10. Captain Fantastic

Source: Zekefilm

Ben (Viggo Mortenson) is a superhero that the world needs right now. A loving and caring single parent raising his kids to survive in the wild. This film was one of the saviours of summer… What was marketed as a very Wes Anderson looking film (just look at the poster) did have a bit of a resemblance to the great director, but this is just so much more than that. On top of your standard indie quirk, Captain Fantastic is beautifully original and never pretentious – it explores themes of childhood AND parenthood but is never bold enough to point us in a particular direction of what is right and what is wrong. It’s an intelligent film that treats you like a person with a brain, and the ethereal soundtrack by Alex Sommers and Sigur Ros is the icing on the cake.


9. Swiss Army Man

Source: The Knockturnal

Farts – that’s what first comes to mind when you think about Swiss Army Man, but this film is way more than teenage flatulence. It’s almost ingenious. Daniel Radcliffe has become an indie film icon and this is the highlight of his career so far. Channelling his inner ‘Bernie’ and playing Manny – a half-animated corpse that helps Hank (Paul Dano) deal with being stranded in the wilderness. This film is probably one of the most original ones I’ve seen this year and keeps you guessing. The chemistry between these two guys is just so lovely. By the end of the film, you wish you were friends with them in real life.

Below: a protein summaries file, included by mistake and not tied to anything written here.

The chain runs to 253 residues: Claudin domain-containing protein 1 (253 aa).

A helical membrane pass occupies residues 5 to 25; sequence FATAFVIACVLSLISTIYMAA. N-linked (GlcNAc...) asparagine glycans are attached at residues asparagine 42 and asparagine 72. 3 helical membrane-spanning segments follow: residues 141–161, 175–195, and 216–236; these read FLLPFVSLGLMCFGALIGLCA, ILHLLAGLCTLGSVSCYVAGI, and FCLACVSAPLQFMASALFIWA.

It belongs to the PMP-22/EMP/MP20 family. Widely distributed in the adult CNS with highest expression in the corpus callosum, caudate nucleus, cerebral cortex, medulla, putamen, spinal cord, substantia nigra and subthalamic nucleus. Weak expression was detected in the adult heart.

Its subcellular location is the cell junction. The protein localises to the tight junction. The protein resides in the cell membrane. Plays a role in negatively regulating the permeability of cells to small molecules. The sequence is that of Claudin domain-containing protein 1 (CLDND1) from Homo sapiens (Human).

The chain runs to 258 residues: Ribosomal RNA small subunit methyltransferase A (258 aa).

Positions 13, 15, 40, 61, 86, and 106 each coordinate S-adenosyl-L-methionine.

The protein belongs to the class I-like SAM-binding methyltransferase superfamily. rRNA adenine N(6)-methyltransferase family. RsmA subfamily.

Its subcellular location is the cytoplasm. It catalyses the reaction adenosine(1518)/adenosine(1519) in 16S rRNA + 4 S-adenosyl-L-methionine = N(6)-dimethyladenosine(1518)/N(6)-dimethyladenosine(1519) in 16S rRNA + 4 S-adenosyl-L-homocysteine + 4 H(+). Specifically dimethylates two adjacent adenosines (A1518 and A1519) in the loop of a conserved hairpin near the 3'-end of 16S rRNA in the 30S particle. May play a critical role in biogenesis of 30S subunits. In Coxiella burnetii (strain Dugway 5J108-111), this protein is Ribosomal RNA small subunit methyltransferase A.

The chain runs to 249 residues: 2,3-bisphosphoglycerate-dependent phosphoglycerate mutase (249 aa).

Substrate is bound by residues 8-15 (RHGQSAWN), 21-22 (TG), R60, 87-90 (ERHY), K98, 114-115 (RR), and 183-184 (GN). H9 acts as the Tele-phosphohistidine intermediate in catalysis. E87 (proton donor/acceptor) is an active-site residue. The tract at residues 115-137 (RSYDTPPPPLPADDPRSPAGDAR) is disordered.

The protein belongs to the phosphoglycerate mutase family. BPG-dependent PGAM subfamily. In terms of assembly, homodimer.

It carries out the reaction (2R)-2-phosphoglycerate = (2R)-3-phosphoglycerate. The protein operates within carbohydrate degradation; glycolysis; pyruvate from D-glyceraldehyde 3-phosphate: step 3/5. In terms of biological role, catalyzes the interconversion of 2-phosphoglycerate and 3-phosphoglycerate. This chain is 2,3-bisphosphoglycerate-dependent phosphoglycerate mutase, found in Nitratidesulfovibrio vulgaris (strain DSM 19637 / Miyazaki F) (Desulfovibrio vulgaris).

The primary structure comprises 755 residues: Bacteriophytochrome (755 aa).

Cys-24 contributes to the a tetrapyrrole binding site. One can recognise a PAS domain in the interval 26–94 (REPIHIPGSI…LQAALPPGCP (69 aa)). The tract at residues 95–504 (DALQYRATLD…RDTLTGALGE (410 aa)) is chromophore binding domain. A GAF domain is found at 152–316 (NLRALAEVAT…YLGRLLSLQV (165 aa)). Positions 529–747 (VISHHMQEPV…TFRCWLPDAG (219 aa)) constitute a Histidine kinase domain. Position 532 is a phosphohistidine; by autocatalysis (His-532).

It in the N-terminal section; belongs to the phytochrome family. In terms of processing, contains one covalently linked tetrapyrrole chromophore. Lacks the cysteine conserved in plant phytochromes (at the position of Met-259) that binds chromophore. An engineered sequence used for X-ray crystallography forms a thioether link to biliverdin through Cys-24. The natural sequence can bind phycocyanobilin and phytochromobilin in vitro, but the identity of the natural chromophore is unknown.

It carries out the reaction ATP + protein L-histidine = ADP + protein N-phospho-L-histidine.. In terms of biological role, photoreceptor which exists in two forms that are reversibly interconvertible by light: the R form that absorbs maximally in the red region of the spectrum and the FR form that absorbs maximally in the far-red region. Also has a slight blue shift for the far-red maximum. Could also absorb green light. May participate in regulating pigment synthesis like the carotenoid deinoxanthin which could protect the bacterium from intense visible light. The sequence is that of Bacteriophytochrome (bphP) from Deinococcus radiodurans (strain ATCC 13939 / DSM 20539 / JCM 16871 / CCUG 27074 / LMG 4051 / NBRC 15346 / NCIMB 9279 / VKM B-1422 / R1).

8. Brooklyn

Source: Alex Noiret

Brooklyn is stunning. A film that will captivate anyone but especially those who have spent some time overseas or are thinking of doing so. Whole generations of the Irish emigrated to New York in the 1950s and Saoirse Ronan is absolutely brilliant in the role of the big-eyed shy girl Eilis, and even received a Best Actress nomination at the Oscars this year. Understandable, since Ronan herself was born in New York to Irish immigrants. The film is littered with great performances – director John Crowley has spent careful time on character expressions here, and it’s certainly noticeable. Brooklyn is a journey of self-discovery, a test of boundaries, and a love story to be reckoned with.


7. Anomalisa

Source: New York Times

Anomalisa is your typical Charlie Kaufman film. It’s got puppets, pretty creepy ones too. It’s packed with character psychology and has a noteworthy performance by David Thewlis, who has the perfect voice and Blackpool accent to match Michael Stone; a dull author who writes about customer service, constantly searching for an escape from the monotony of existence. This is Being John Malkovich all over again, and it’s just as good and sometimes just as funny. The wonderful Jennifer Jason Leigh also lends her voice here.